Why I Couldn’t Get Out Of Bed This Morning

why-i-didnt-get-out-of-bedI couldn’t get out of bed this morning.

Well, that’s not true. I could. I had the ability to. I just didn’t want to. I had no motivation. My mojo was low low.

It’s not the first time it’s happened, but I tend to reflect on these feelings more these days, and that leads me to find out what is behind the feeling.

I realised that my day was unappealing.

This is a familiar cycle for me. I start off with all sorts of wonderful energising ideas about the work I want to do – then I find that what I’m actually doing is admin. Boring boring admin.

So instead of running fun workshops, I’ve a list of people to contact to see if they’d like me to run some fun workshops.

Instead of making films, I’ve a list of people to contact who might like a film.

Instead of performing gigs, I’ve a list of addresses to gather for festivals so I can then print off promo sheets, and put them in envelopes, and write the envelopes and go to the post office.

Yay! My great creative life has transformed itself into phone calls, emails and going to the post office.

This isn’t what I want to do.

I want to write music, record music, make films, create cartoons, write a new show, write a talk, develop fun workshops.

This is what I WANT to do. But I find instead that I’m telling myself: yes you can do that, but only AFTER you’ve done this.

I know that I’m already half way through January and my diary is already getting clogged up, and “after I’ve done this” doesn’t seem to have a date on it, because once I’ve done this, it will result in more similar stuff to do.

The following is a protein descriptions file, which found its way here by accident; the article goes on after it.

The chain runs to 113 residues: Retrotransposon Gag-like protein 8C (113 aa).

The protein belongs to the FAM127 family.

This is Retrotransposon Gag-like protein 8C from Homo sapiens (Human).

Then I’ll have to do that. And before I know it, the year will have passed and my exciting energising ideas are just empty unfulfilled dreams that I’ll feel a failure about not having done.

So I have a bit of a strange thought in my mind. It might be the stupidest thing I’ve ever thought. Or it might be utter genius.

That thought is: stop selling, promoting and emailing.

Or, to be a bit practical, only spend 20% of my time doing that.

The rest – create relentlessly. And share relentlessly.

So 80% of the time that I’m currently spending on admin and emails and phone calls and meetings and promo kits and printers and envelopes and more emails – create instead.

Blog, write songs, record songs, draw cartoons, and share share share. Let my work be my promo.

The thing is, if I spend the next 3 months doing admin and selling to try to get permission to do what I want, I still might not get to do what I want.

But I can do what I want right now. With nobody’s permission but my own.

So I’m going to look again at my to do list and bin 80% of it.

I’m going to do what I love and truly care about, and have faith that the world will find some value in what I do and so call me to do it more.

So that’s my rule. 80% creation and passion. 20% on admin and finding people to share my work with.

It might mean I’ll go bust. But I’ll go bust being me, and creating, and enjoying myself.

Or I’ll succeed being me. One or the other.

I could still go bust doing the admin after all.

And I’ll measure my success by the way I get out of bed in the morning. Once I reach the point where I just can’t wait, then I’ll know I’ve got it right.


  1. sandra gibson - January 15, 2014 @ 1:56 pm